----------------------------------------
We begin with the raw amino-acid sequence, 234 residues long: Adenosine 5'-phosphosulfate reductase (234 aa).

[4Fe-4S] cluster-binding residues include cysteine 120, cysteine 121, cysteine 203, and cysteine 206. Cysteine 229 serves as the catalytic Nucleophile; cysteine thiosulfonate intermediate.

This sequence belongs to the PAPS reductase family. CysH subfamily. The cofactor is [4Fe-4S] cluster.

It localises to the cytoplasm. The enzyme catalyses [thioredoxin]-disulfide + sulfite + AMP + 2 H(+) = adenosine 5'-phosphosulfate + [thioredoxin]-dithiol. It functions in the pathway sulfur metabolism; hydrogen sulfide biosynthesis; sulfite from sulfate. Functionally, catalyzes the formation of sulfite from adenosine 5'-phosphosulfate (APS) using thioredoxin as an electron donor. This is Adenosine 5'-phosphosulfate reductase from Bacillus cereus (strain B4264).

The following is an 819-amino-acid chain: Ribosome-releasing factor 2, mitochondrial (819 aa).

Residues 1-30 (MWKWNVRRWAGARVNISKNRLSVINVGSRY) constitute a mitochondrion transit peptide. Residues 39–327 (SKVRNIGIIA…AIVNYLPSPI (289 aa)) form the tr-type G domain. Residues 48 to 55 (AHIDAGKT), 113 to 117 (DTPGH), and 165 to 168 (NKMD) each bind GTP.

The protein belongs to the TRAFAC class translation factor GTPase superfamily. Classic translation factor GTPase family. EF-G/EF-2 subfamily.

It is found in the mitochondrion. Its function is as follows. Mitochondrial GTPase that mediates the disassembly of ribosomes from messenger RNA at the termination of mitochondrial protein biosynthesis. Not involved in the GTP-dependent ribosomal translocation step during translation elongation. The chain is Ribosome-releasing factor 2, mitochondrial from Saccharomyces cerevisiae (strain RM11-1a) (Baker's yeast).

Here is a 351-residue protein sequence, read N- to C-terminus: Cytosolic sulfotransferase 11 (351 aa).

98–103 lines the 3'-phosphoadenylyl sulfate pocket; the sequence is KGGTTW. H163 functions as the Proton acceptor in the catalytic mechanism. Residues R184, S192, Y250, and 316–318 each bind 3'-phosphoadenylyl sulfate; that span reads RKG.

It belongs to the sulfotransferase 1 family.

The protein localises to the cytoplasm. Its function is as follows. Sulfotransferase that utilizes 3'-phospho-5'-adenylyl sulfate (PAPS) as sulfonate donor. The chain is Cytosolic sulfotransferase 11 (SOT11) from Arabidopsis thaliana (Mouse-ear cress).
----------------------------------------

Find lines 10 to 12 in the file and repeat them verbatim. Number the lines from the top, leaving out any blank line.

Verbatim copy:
98–103 lines the 3'-phosphoadenylyl sulfate pocket; the sequence is KGGTTW. H163 functions as the Proton acceptor in the catalytic mechanism. Residues R184, S192, Y250, and 316–318 each bind 3'-phosphoadenylyl sulfate; that span reads RKG.

It belongs to the sulfotransferase 1 family.

The protein localises to the cytoplasm. Its function is as follows. Sulfotransferase that utilizes 3'-phospho-5'-adenylyl sulfate (PAPS) as sulfonate donor. The chain is Cytosolic sulfotransferase 11 (SOT11) from Arabidopsis thaliana (Mouse-ear cress).